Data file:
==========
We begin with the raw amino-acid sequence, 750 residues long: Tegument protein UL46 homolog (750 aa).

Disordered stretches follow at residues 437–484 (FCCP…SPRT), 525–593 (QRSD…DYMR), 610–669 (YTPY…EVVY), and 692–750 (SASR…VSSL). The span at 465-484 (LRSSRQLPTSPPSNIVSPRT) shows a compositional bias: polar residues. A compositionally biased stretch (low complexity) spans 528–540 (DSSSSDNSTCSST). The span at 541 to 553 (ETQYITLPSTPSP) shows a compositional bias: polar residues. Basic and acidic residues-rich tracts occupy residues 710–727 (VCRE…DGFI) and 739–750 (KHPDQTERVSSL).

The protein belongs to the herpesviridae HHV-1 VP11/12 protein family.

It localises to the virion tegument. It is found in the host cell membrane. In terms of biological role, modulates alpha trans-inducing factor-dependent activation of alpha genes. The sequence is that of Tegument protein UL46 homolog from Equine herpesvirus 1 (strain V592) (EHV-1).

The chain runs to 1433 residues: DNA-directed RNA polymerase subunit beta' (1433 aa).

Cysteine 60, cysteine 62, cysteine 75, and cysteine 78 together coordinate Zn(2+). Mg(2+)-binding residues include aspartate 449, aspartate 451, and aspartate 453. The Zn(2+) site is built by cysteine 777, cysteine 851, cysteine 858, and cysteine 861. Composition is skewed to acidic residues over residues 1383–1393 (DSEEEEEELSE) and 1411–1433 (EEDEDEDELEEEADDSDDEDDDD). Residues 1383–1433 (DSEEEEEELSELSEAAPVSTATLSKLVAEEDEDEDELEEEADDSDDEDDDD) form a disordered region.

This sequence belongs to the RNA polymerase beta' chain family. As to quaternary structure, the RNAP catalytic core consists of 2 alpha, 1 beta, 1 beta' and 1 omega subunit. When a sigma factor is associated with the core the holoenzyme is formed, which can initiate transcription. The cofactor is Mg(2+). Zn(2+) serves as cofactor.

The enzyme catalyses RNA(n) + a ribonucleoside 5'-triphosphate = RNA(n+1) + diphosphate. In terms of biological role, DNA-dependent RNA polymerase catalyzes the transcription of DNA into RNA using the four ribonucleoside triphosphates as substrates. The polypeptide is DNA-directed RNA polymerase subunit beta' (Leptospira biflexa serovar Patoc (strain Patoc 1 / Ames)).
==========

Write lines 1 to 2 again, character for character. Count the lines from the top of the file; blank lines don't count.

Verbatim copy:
We begin with the raw amino-acid sequence, 750 residues long: Tegument protein UL46 homolog (750 aa).

Disordered stretches follow at residues 437–484 (FCCP…SPRT), 525–593 (QRSD…DYMR), 610–669 (YTPY…EVVY), and 692–750 (SASR…VSSL). The span at 465-484 (LRSSRQLPTSPPSNIVSPRT) shows a compositional bias: polar residues. A compositionally biased stretch (low complexity) spans 528–540 (DSSSSDNSTCSST). The span at 541 to 553 (ETQYITLPSTPSP) shows a compositional bias: polar residues. Basic and acidic residues-rich tracts occupy residues 710–727 (VCRE…DGFI) and 739–750 (KHPDQTERVSSL).